June 26, 2009 | | Comments 6
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Chapter 3: The MS-DRG Training Handbook

We’re constantly talking about to get the word out about the importance of clinical documentation improvement. How can we teach physicians that the specific language they use in the medical record affects their patient’s treatment, their quality scoring, hospital reimbursement, and their own reimbursement too?

First to answer the triva questions wins a set!

First to answer the triva questions wins a set!

Some of you may be familiar with The MS-DRG Training Handbook written by ACDIS Advisory Board member Gloryanne Bryant, BS, RHIA, RHIT, CCS, but for those who haven’t seen it yet there’s a collection of examples for explaining the MS-DRG system to physicians in Chapter 3, I thought I’d share with you:

“1. Call upon physicians to better document the character, underlying causes, complications, and severity using ICD-9-CM language. For example, in order to get decompensated CHF to count as an MCC, physicians must clearly state that it is acute and must document whether it is systolic or diastolic heart failure. Stating one without the other will result only in a CC.

“2. Ask physicians to clearly document the underlying mechanisms of certain manifestations. For example, if a patient has hyperkalemia as the result of the drug spironolactone, the physician needs to document the state of hypoaldosteronism. Similarly, if a patient has delirium due to narcotics, the CDI specialist needs to query the physician regarding the extent or possibility of toxic encephalopathy. “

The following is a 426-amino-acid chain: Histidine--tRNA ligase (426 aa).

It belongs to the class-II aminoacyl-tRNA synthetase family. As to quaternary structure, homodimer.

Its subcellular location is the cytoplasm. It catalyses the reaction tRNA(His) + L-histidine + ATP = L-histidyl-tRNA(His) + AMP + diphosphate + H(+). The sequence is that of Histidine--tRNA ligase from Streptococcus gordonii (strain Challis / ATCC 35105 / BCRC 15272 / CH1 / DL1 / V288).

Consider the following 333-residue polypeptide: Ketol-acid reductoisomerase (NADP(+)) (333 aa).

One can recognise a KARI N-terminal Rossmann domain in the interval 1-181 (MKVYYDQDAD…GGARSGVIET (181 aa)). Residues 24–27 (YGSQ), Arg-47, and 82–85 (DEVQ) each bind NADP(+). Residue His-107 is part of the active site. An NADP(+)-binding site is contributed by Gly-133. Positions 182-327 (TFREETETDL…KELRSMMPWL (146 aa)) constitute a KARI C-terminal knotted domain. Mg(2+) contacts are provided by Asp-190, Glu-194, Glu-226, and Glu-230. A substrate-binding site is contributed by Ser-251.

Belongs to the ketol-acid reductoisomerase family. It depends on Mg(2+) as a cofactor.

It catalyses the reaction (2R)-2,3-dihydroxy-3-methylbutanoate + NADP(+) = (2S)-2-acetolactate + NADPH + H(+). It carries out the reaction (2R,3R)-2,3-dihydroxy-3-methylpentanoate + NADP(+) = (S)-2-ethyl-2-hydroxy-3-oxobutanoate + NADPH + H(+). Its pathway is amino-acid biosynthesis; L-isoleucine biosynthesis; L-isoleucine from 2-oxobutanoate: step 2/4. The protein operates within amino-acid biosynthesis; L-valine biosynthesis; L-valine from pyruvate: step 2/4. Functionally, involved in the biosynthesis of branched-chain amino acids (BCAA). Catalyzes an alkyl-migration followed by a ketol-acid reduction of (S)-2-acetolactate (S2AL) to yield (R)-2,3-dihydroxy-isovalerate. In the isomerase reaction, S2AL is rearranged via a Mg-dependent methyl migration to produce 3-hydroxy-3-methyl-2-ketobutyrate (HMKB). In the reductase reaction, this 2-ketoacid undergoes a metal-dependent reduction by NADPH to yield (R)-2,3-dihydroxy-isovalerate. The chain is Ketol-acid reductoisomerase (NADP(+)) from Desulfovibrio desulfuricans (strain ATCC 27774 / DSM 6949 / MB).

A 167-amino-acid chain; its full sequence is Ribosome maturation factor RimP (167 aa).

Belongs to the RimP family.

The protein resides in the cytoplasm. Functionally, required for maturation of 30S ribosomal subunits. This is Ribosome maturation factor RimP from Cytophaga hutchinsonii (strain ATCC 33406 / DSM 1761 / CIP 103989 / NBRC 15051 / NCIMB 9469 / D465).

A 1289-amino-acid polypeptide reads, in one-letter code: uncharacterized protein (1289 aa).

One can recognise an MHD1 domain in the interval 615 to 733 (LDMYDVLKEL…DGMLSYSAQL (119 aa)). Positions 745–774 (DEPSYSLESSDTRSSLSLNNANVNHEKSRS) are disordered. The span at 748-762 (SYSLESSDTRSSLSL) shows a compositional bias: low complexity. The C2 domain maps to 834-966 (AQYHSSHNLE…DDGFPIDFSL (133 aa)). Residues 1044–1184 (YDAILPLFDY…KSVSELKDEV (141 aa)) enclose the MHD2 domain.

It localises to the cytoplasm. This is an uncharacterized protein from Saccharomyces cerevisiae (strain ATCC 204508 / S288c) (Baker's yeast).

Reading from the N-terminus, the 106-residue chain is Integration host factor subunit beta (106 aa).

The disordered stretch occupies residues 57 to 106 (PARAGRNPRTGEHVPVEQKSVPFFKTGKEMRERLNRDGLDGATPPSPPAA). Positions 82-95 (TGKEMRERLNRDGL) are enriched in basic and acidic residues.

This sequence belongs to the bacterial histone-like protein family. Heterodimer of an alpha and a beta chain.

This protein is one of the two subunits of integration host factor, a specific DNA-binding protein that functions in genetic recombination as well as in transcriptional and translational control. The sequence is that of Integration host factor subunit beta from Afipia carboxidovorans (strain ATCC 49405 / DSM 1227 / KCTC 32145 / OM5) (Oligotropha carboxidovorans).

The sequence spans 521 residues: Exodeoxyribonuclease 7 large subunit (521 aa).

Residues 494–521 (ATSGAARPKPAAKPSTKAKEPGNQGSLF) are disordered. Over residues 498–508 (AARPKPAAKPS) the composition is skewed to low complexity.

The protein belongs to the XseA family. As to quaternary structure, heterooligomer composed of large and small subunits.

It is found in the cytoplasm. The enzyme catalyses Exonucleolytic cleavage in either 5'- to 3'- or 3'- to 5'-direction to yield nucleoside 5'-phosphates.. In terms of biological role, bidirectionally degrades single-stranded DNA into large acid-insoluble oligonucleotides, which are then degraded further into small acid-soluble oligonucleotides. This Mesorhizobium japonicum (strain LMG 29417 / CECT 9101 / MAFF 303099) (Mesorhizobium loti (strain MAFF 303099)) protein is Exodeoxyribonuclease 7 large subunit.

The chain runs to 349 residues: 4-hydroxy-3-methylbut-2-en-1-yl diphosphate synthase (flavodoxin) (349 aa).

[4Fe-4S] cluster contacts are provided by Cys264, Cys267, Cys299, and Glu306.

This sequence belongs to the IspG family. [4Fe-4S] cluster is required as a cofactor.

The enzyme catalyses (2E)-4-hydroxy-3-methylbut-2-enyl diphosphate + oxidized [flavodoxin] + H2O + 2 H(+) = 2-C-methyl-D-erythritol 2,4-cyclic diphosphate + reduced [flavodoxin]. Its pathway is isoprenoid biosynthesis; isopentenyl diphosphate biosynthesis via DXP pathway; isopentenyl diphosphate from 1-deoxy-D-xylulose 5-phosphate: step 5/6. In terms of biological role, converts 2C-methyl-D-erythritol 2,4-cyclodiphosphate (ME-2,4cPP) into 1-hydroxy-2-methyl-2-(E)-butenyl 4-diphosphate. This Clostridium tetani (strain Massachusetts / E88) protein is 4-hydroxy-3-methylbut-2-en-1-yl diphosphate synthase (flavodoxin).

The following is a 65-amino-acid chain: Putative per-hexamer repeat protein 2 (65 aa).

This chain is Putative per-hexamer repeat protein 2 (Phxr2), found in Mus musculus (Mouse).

The Handbook includes a good amount of basic, easy-to-understand information regarding the development and importance of the MS-DRG system, which I’m sure I’ll excerpt from again. Not to be pushing product but it comes in packs of 10, which. . . when we’re talking about educating physicians. . . can be a quick item for CDI specialists to hand out.

Educating physicians and others  about how the implementation of MS-DRGs increased the need for CDI is particularly important during a new CDI program’s inception. That’s when the only thing physicians want to know is: Who are you? Why are you doing this? What’s in it for me? Understanding MS-DRG basics can help them see the bigger picture behind the healthcare reimbursement system.

So here’s some trivia. First person to answer BOTH questions correctly will get a pack of the Handbooks.

  1. When did the MS-DRG system take affect?
  2. What three basic categories of the system?

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Melissa Varnavas About the Author: Melissa Varnavas, is the Associate Director of the Association of Clinical Documentation Improvement Specialists (ACDIS). ACDIS is a community in which CDI professionals share the latest tested tips, tools, and strategies to implement successful CDI programs and achieve professional growth. With more than 5,000 members, its mission is to bring CDI specialists together. To learn more about ACDIS, go to www.acdis.org or call HCPro customer service at 800-650-6787.

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  1. 1 — 1 Oct 2007
    2 — No cc/mcc; with cc; with mcc

    Second question couldn’t be certain, have at least one other possibility in mind….

    How many pages is it? Is it lab-coat sized?

    Thanks,
    Don

  2. You got it Don! Yup, it can fit in the pocket.

  3. The alternative I was thinking of was for ‘Med’, ‘Surg’ or ‘Pre’ DRGs…..

  4. May I know how much the MS-DRG Training Handbook cost? I am interested to have one.

  5. MS-DRG TOOK AFFECT OCT 1, 2007
    3 CATEGORIES:
    SOI
    ROM
    POA

  6. 1. October 2007
    2. Major Diagnostic Categories
    Surgical DRGs
    Medical DRGs

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